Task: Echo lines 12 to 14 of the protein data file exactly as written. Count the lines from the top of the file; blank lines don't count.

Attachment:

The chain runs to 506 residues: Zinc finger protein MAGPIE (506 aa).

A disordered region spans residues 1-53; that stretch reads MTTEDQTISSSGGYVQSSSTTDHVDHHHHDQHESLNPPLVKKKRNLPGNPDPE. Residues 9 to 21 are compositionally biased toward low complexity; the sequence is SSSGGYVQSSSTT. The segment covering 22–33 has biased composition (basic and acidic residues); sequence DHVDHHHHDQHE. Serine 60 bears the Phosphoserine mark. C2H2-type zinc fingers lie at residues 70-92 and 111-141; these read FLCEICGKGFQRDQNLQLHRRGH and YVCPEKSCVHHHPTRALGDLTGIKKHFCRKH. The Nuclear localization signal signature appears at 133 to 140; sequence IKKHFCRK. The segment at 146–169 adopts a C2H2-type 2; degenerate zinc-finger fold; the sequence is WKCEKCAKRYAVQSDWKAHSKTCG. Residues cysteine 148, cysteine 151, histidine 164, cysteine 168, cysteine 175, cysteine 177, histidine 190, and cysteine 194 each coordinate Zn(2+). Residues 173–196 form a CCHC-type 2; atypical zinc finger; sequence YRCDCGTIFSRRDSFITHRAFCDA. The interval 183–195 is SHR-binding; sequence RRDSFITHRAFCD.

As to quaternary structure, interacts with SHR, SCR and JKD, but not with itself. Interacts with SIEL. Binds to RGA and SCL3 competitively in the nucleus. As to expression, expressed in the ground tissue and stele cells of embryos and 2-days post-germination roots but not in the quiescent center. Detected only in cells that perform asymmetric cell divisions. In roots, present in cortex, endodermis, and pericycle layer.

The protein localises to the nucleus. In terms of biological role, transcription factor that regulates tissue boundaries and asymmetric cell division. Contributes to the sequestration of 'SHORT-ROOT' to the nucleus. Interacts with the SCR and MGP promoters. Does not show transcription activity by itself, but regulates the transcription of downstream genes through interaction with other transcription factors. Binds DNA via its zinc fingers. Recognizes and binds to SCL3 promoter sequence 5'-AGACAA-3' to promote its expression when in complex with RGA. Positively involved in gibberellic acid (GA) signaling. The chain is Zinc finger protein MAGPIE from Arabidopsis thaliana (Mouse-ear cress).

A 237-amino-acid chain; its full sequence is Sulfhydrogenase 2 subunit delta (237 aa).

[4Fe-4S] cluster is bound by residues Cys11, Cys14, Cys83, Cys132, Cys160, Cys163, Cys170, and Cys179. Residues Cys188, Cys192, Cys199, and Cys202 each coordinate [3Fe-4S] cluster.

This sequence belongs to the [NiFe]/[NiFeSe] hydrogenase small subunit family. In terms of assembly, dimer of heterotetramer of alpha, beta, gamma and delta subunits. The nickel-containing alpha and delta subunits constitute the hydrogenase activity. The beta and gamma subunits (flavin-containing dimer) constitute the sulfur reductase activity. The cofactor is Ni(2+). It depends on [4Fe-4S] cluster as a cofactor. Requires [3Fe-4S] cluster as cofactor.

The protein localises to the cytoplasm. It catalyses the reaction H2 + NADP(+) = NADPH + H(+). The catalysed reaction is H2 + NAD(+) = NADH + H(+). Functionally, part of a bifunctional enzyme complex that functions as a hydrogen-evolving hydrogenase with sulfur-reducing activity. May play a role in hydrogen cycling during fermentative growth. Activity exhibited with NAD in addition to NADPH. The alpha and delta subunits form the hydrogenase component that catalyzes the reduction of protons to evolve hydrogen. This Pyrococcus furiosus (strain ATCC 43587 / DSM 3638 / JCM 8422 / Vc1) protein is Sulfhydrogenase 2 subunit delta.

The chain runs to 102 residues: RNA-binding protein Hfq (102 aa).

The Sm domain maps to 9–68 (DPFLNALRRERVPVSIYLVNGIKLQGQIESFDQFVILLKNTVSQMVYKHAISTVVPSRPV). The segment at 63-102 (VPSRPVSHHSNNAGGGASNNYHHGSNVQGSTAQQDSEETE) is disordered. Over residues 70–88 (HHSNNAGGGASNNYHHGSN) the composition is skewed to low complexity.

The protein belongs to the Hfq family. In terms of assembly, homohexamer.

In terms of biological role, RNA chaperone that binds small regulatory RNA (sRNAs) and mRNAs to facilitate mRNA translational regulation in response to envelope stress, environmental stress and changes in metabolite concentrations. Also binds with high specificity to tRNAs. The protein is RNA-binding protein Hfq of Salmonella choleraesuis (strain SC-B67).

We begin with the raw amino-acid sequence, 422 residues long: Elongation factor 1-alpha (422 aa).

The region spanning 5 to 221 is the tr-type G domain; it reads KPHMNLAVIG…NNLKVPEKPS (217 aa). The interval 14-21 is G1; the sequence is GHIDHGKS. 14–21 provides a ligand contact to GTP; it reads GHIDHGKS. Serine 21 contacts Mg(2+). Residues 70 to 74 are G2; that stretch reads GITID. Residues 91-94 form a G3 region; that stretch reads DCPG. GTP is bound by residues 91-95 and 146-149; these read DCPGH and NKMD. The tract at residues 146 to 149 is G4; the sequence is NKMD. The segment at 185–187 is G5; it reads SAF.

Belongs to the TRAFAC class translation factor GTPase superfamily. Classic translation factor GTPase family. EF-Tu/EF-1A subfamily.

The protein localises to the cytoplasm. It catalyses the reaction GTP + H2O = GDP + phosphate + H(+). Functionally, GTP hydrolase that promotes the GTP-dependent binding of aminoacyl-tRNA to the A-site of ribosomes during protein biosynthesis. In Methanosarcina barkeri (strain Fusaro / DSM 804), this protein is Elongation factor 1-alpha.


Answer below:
In terms of biological role, RNA chaperone that binds small regulatory RNA (sRNAs) and mRNAs to facilitate mRNA translational regulation in response to envelope stress, environmental stress and changes in metabolite concentrations. Also binds with high specificity to tRNAs. The protein is RNA-binding protein Hfq of Salmonella choleraesuis (strain SC-B67).

We begin with the raw amino-acid sequence, 422 residues long: Elongation factor 1-alpha (422 aa).

The region spanning 5 to 221 is the tr-type G domain; it reads KPHMNLAVIG…NNLKVPEKPS (217 aa). The interval 14-21 is G1; the sequence is GHIDHGKS. 14–21 provides a ligand contact to GTP; it reads GHIDHGKS. Serine 21 contacts Mg(2+). Residues 70 to 74 are G2; that stretch reads GITID. Residues 91-94 form a G3 region; that stretch reads DCPG. GTP is bound by residues 91-95 and 146-149; these read DCPGH and NKMD. The tract at residues 146 to 149 is G4; the sequence is NKMD. The segment at 185–187 is G5; it reads SAF.